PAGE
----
Black-and-white: Astronauts resting during a training at the Askja Crater in Iceland.

Astronauts: Fly me to the Moon – but fly me to Iceland first

19.07.2019

The vast and diverse landscape of the United States of America is not only the stuff an authentic Hollywood backdrop is made of. In parts, it also offers the essentials a training ground for missions of national and international gravity requires: a moonlike scenery with lots of rubble bearing geological secrets to be lifted, in preparation for lunar missions by NASA, for instance.

Yet, when it comes to „moonlike“, no place on earth is more suitable to simulate an extraterrestrial situation better than Iceland can thanks to its volcanic origin. In 1965 and 1967, two groups of Apollo astronauts accompanied by geologists travelled to the destination for geological studies in preparation for their journey to the Moon. Among the 1967-group was Neil Armstrong, whose Apollo-11-mission was the component vital for the US Space Race to be won over the USSR. It made John F. Kennedy’s challenge, pronounced in 1961, come true: to “land a man on the Moon, and return him safely to the Earth”, before the end of the decade. On the 20th of July, 1969 at 20:17 UTC, Apollo 11 landed on the Moon and Neil Armstrong became the first human ever to leave his footprints on the powdery lunar surface.

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Thank you, benefactors

Thank you, Benefactors

6.07.2019

Striking it rich only once in a life-time? Ha! Millions of dollars and euros are bestowed on me every single day by email! Just like that! By total strangers such as you. So, it’s about time for me to say thank-you. To you, „Dr. Tobruqui al Benghazi“, high ranking official of Libya (95 million USD), to „Pandle Swallow“, trusted attorney of the Ivory-Coast business mogul who perished together with his family in a fire disaster (50m), to „John Christopher“ from the US lottery (450,000m), to „Daniel Kroklokwafz“ and „Xin Pling Chi“ from Hong Kong (500,000m each), to Barrister „Franz Mlojeek“ for reminding me of 15m USD lying dormant at a Royal Bank somewhere, to „Dr. Giles Comtrade“ from the “World Bank” saying that my idling 1,8m USD are waiting to be claimed, and to „Garda Giardino“ for letting me know that “United Nations” grants me 500,000 USD, for what merit I’m not sure. I do deserve it, though. It’s absolutely impossible to give credit to the many hundreds of you who have made my well-being your creed.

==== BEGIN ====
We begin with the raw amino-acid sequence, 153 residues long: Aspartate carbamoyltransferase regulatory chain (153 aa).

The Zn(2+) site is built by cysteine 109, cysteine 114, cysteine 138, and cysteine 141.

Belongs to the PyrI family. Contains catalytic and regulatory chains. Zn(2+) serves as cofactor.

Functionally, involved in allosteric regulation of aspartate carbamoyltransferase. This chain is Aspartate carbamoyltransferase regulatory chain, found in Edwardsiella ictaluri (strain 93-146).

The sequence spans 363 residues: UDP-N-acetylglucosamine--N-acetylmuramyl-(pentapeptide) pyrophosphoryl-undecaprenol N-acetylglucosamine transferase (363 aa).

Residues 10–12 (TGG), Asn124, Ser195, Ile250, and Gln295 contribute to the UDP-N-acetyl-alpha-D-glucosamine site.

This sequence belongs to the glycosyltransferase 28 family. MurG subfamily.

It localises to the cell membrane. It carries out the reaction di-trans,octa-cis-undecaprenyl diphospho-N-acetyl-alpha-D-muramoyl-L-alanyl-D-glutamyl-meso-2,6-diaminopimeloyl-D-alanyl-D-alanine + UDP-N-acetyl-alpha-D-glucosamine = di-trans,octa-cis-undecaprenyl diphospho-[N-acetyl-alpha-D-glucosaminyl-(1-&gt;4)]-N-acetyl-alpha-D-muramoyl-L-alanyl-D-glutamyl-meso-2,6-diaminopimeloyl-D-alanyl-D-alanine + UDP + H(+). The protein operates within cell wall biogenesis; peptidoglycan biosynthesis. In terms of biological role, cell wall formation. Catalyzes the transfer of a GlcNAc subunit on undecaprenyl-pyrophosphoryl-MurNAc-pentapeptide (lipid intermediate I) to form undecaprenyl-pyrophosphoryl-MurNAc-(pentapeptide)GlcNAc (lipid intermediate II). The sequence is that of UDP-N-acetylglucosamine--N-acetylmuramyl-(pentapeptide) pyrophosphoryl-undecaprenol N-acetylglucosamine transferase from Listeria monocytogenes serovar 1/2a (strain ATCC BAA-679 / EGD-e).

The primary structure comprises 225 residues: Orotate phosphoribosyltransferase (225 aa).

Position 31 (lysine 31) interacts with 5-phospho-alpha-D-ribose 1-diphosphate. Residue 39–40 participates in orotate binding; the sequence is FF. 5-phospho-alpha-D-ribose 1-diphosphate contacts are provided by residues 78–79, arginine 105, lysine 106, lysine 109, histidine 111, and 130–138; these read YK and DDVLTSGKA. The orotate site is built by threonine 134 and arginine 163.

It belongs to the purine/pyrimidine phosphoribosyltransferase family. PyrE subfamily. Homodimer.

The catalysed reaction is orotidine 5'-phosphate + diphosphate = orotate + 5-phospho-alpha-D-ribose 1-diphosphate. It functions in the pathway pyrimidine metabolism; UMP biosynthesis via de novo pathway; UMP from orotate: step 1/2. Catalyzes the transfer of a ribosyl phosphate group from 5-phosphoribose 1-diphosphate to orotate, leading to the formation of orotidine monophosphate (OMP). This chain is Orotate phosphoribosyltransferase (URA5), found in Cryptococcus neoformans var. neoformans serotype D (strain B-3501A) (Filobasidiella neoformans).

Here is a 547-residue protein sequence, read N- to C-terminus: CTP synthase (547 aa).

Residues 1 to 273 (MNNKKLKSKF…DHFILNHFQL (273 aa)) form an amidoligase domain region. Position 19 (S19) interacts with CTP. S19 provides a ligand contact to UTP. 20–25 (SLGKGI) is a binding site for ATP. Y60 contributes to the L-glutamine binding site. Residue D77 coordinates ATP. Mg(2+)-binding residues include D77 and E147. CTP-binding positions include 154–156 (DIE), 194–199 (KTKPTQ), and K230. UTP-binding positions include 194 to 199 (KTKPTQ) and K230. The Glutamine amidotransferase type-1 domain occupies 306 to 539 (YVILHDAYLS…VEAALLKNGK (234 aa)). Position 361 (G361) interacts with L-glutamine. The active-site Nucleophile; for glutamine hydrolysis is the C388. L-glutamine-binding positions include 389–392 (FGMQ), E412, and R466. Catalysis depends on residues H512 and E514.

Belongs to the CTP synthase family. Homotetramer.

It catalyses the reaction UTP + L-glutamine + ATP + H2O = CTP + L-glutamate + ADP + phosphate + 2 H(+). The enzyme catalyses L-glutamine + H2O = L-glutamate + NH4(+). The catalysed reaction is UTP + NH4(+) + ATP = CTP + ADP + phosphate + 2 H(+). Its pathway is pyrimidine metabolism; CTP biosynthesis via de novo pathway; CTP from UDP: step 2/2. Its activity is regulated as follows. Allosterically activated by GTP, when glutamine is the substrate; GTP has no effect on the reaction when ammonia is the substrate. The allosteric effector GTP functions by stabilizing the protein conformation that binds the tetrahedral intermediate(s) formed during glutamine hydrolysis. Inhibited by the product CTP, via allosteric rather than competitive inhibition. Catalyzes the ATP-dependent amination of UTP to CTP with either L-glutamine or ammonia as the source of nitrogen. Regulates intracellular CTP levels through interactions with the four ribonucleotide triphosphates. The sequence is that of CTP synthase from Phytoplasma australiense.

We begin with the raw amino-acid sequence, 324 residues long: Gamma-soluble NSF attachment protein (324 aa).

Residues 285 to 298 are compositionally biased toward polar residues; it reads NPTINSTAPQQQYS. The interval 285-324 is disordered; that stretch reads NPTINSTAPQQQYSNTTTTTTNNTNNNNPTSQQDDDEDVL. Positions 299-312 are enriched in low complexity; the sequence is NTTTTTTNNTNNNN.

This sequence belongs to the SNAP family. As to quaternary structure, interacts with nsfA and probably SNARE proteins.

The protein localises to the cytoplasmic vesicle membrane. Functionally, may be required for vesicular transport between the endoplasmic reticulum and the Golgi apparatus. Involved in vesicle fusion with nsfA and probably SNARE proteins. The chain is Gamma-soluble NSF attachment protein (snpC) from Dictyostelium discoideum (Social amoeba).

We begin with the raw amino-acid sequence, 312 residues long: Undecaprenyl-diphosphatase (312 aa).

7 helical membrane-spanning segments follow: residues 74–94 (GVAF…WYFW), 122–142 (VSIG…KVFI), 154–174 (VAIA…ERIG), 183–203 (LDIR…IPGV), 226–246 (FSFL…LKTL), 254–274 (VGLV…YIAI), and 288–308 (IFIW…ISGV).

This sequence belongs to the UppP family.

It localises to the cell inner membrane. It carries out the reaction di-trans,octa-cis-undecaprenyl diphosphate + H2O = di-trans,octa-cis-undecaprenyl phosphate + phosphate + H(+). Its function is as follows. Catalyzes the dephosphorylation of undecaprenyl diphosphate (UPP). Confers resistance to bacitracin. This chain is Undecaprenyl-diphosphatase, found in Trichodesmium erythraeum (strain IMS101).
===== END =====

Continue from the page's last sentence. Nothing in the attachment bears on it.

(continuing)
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A curled blurr of colours in blues and pinks

TED Talk: How to beat stage fright

27.06.2019

Phobias: A Plague or Mutations of the Basic Instinct?

Phobia is Greek and means to be afraid of something. In the non-Greek world, it is mainly used in psychological terms, signifying severe fear as in: terrified and: neurotic and: in need of professional treatment. Those in the grip of a veritable phobia are panic-stricken and paralyzed when it comes to tackling certain situations. Phobias are relics of our evolutionary past and were quite useful back then. Should a ferocious sabre-toothed tiger – teeth bared – spring up inadvertently from the undergrowth with an intimidating roar, the primitive brain would switch to red-alert and reliably signal to the short-legged homo erectus: RUN as fast as you can! It was a matter of survival, and the same basic instinct takes control over us in perilous situations until this day.

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The legendary Ju 52 is a flying treasure and a fine example of German aviation heritage.

Junkers Ju 52/D-AQUI: „Only Ju“

20.06.2019

When gifted inventor Hugo Junkers’s two companies (for engines and airplanes) were merged in Dessau in 1936, the first Ju model – the D-AQUI Fritz Simon – was just about ready for its maiden flight within the Lufthansa route service in April that year. Junkers stroke it lucky with his newly developed aircraft, which is said to have made him the most successful manufacturer of passenger planes worldwide, a happy circumstance to last for many years to come. As for D-AQUI – originally constructed as a water plane – constant changes of ownership in varying countries down to abandonment marked her turbulent path.

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A Camel in the Emirates: Camel Polo has become a favorite pastime in the Gulf. Copyright: Christina Feyerke

Dubai: Ever heard of Camel Polo?

11.06.2019

No extra skills needed!

Have you ever tried to play Camel Polo? If not, perhaps the time has arrived for you to muster all your courage, clamber onto the chosen Camel’s furry back and see what happens. Organisers of this entertaining pastime declare that no prior equestrian or camel riding experience is required and that this activity is nothing but great fun for virtually everyone.

Those who have made the acquaintance of camels before may find them cute or even cuddly, despite their size and their sometimes intimidating grunt issued from the base of their huge lungs. They are tender giants, really. Depending on the outcome of an encounter – and with all due respect – some rate camels (who can close their nostrils) smelly and stubborn – and they slobber. In general, the camel, a mammal, is pleasant to have – but one never knows what it’s up to next. They can be such clowns, camels! Even the classy racing variety – costing as much as a fleet of Rolls’s and trained to keep their aristocratic countenance at all times – could not care less about conventions if caught in a foul mood. Crowds cheering on grandstands have watched priceless camels stop dead in their speedy strides and abruptly turn on all four heels, only to continue their lonely run in the opposite direction, protruding lips flapping. Much to the chagrin of the helpless jockey…

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